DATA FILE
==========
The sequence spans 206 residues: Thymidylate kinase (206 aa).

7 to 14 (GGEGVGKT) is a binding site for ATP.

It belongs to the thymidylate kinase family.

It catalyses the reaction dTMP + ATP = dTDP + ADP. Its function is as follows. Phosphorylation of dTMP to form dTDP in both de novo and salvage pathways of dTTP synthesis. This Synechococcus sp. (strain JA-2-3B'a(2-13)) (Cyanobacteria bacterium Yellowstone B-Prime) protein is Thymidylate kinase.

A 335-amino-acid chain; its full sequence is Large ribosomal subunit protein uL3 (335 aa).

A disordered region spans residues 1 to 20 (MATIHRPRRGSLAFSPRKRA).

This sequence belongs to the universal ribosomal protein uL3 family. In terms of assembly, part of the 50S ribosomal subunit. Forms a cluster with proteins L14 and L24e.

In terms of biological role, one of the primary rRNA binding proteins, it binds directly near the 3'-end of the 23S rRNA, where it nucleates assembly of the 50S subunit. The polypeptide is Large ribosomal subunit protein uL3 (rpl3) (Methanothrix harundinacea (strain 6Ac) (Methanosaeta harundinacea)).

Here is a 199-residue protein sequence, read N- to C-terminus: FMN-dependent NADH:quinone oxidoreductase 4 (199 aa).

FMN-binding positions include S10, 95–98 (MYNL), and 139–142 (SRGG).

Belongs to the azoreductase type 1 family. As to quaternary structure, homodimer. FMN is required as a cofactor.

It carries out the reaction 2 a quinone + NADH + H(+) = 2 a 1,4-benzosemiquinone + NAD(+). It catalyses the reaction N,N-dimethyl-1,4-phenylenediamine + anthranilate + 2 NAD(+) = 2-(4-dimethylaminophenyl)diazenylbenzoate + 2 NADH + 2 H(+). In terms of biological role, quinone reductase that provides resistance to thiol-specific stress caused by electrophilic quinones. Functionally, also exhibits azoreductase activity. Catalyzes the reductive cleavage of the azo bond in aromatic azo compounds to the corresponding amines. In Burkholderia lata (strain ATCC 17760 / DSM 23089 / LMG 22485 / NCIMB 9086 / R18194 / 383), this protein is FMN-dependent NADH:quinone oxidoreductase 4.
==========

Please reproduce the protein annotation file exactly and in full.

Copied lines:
The sequence spans 206 residues: Thymidylate kinase (206 aa).

7 to 14 (GGEGVGKT) is a binding site for ATP.

It belongs to the thymidylate kinase family.

It catalyses the reaction dTMP + ATP = dTDP + ADP. Its function is as follows. Phosphorylation of dTMP to form dTDP in both de novo and salvage pathways of dTTP synthesis. This Synechococcus sp. (strain JA-2-3B'a(2-13)) (Cyanobacteria bacterium Yellowstone B-Prime) protein is Thymidylate kinase.

A 335-amino-acid chain; its full sequence is Large ribosomal subunit protein uL3 (335 aa).

A disordered region spans residues 1 to 20 (MATIHRPRRGSLAFSPRKRA).

This sequence belongs to the universal ribosomal protein uL3 family. In terms of assembly, part of the 50S ribosomal subunit. Forms a cluster with proteins L14 and L24e.

In terms of biological role, one of the primary rRNA binding proteins, it binds directly near the 3'-end of the 23S rRNA, where it nucleates assembly of the 50S subunit. The polypeptide is Large ribosomal subunit protein uL3 (rpl3) (Methanothrix harundinacea (strain 6Ac) (Methanosaeta harundinacea)).

Here is a 199-residue protein sequence, read N- to C-terminus: FMN-dependent NADH:quinone oxidoreductase 4 (199 aa).

FMN-binding positions include S10, 95–98 (MYNL), and 139–142 (SRGG).

Belongs to the azoreductase type 1 family. As to quaternary structure, homodimer. FMN is required as a cofactor.

It carries out the reaction 2 a quinone + NADH + H(+) = 2 a 1,4-benzosemiquinone + NAD(+). It catalyses the reaction N,N-dimethyl-1,4-phenylenediamine + anthranilate + 2 NAD(+) = 2-(4-dimethylaminophenyl)diazenylbenzoate + 2 NADH + 2 H(+). In terms of biological role, quinone reductase that provides resistance to thiol-specific stress caused by electrophilic quinones. Functionally, also exhibits azoreductase activity. Catalyzes the reductive cleavage of the azo bond in aromatic azo compounds to the corresponding amines. In Burkholderia lata (strain ATCC 17760 / DSM 23089 / LMG 22485 / NCIMB 9086 / R18194 / 383), this protein is FMN-dependent NADH:quinone oxidoreductase 4.